cabinet spices in the retrohale have turned more to black pepper, along with what I would describe as a mineral/floral finish. Burn and draw continue to perform right up to the time to remove the band. Strength, body, and complexity all remain the same.

Final third: This is where I am able to tell this is a budget cigar. The bread and cabinet spice notes that were the start of the show fade in dramatic fashion. It is almost like smoking an entirely different cigar. There are notes of campfire, leather, and earth, with a little bit of stone fruit, and quite a bit of black pepper. The entire cigar turned bitter, with quite a bit of harshness to it. This is actually surprising considering how the cigar had performed up until this point. I thought I might have smoked it a little too fast on the first sample but this was present throughout the samples. Burn and draw continued performing to the end. Strength ended up in the upper end of the medium range, not quite medium-full, while body and complexity remained unchanged all the way to the end.

Core flavors throughout the smoking experience were buttered toast, peanut shells, saltine crackers and cabinet spices.

  • Strength: Medium

  • Body: Medium-Full

  • Complexity: Medium-Full

Smokin Experience:

Ok, color me impressed. This cigar exceeded my expectations. I was not a huge fan of the original Chillin’ Moose or Chillin’ Moose Too cigars. I have yet to smoke the Bull Moose. This cigar was a surprise. I am fairly confident I could take the band off and give one of these to one of my experienced aficionado friends and there is no way they would believe this is a sub $5 cigar. Up until the end of the cigar, it was punching way above its weight class! This is definitely a cigar that will be a regular resident in my humidor and there is no fear in handing one to smokers from any experience level when you have company over.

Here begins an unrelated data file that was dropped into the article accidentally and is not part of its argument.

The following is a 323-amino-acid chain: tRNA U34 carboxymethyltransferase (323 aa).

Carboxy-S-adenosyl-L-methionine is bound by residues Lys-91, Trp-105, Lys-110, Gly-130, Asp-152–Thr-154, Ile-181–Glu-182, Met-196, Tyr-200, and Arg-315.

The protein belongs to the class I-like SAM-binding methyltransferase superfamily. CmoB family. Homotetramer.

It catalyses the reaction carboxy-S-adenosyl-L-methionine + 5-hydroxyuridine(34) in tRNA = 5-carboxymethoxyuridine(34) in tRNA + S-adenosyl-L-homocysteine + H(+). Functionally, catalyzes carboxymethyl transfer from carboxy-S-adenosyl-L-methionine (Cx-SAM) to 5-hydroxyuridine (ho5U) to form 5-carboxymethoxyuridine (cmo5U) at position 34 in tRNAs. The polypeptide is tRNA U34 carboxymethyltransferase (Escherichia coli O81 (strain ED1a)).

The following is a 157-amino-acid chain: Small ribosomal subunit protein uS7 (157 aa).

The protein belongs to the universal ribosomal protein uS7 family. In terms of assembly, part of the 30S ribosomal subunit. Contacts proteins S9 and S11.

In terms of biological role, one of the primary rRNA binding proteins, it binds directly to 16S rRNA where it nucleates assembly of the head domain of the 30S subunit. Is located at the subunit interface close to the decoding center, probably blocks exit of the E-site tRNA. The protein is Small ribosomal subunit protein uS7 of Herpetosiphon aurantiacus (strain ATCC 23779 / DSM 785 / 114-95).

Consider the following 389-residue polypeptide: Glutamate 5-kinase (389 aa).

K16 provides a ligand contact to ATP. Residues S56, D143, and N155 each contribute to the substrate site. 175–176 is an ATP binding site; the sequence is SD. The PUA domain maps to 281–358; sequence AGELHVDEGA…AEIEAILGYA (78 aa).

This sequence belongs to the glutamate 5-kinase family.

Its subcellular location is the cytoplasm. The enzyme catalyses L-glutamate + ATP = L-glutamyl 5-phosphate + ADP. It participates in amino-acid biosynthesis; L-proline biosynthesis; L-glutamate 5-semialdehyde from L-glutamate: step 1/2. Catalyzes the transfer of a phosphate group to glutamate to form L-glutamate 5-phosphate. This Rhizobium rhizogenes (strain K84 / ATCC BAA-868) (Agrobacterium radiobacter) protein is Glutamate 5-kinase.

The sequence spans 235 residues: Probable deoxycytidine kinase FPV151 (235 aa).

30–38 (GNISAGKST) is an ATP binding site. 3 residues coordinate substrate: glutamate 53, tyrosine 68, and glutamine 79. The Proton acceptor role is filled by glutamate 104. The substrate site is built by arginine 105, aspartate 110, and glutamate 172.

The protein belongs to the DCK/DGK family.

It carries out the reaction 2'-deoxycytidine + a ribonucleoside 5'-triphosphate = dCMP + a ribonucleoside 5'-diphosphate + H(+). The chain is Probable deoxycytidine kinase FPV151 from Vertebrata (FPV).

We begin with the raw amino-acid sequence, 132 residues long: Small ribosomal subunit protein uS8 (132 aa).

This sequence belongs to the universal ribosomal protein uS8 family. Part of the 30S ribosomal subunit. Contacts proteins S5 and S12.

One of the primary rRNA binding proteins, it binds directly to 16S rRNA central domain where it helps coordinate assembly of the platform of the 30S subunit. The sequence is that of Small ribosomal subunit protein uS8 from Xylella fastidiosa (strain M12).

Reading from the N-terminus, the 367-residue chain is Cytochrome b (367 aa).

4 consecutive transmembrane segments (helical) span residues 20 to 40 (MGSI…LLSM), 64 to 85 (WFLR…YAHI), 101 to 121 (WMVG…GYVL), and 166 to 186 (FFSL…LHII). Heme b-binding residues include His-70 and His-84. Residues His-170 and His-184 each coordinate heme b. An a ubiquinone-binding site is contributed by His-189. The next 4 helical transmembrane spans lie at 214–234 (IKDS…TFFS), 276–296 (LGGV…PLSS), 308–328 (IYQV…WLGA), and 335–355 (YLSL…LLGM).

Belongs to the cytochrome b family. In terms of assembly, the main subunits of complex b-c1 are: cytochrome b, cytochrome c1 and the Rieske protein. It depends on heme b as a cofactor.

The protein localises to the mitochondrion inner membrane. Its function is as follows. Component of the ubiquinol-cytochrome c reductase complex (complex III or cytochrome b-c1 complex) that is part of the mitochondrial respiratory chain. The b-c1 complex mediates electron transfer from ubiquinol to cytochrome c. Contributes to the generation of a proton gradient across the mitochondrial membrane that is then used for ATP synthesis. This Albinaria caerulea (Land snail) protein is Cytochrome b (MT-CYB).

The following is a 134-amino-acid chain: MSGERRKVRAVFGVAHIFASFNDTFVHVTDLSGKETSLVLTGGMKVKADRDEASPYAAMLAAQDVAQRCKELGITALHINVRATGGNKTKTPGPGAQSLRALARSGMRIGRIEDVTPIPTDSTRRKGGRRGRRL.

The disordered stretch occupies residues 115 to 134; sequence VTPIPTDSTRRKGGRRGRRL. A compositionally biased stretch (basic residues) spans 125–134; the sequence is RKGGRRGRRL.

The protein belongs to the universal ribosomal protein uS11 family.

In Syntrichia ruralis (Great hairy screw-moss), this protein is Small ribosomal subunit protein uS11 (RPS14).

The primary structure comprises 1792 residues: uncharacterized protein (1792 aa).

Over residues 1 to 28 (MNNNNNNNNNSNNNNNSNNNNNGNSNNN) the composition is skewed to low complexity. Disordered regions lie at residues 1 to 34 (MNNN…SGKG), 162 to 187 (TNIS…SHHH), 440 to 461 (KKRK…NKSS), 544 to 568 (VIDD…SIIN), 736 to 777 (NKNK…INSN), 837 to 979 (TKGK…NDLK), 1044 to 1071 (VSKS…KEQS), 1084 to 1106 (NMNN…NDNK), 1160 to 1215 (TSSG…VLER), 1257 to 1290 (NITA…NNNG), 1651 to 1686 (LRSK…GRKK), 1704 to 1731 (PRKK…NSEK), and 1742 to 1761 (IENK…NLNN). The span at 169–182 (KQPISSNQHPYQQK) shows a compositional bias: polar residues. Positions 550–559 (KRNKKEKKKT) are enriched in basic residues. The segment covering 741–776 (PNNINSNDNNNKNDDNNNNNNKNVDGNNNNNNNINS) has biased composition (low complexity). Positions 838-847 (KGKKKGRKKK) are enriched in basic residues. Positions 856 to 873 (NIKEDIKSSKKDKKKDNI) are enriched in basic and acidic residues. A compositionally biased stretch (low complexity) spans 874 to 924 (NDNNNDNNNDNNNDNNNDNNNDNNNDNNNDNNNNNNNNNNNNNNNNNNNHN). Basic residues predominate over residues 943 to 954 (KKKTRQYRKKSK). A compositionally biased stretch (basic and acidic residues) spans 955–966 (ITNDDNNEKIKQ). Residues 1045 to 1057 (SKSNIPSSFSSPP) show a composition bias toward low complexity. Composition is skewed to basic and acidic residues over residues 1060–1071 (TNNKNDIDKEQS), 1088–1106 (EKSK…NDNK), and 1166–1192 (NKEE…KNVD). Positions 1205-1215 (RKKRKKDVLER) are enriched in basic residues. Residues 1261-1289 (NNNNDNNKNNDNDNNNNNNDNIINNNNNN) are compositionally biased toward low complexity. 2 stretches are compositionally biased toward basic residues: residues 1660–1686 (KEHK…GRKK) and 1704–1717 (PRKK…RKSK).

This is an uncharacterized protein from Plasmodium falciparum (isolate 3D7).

Smokin Facts:

-According to General Cigar, this is the first time a cigar in the Moose line has been available in the Toro vitola

-When Foundry was sold to Kretek in 2018, General held onto the the Moose line

-Moose creator Michael Giannini now works for Quality Importers

-Shady Moose is distributed by Forged Cigar Company, owned by the Scandinavian Tobacco Group

Additional vitolas available:

  • Robusto 5 1/2 x 50 — $4.79 (Box of 20, $95.80)

  • Gigante 6 x 60 — $5.49 (Box of 20, $109.80)

Smokin Wrap

Cigars smoked for the review: Three

Average smoking time: 1:50

Score: 85


Kevin Acuff was born and raised in Northeast Ohio. Growing up in a rural area, he was able to indulge in some very exciting life experiences at a young age. He acquired his private pilot license before he had a driver’s license, spent several years on the competitive bass fishing tournament trail, and even spent a couple of seasons racing motorcycles. In 2001 he relocated to Las Vegas, spending the better part of the past 20 years working in the sign industry.

It was one of those industry trips, back in 2014 that changed his life for good. His boss handed him a Siglo V and an instantaneous bond was formed. He has spent countless hours since then learning as much about cigars as time would allow. This has resulted in a private collection of cigars that would rival some smaller retailers. Being inquisitive and not afraid to ask questions resulted in being blessed with several opportunities to experience the industry from all angles. Kevin is a regular attendee at the trade shows, has some firsthand experience on the media side, and is a familiar face to many at consumer events throughout the country.

He is married to Barbara, who shares an equal love of the leaf. When they are not in their private lounge enjoying a cigar, they are either in the backyard playing with their fur kids or out exploring the back roads in the Wild West on one of their Harleys.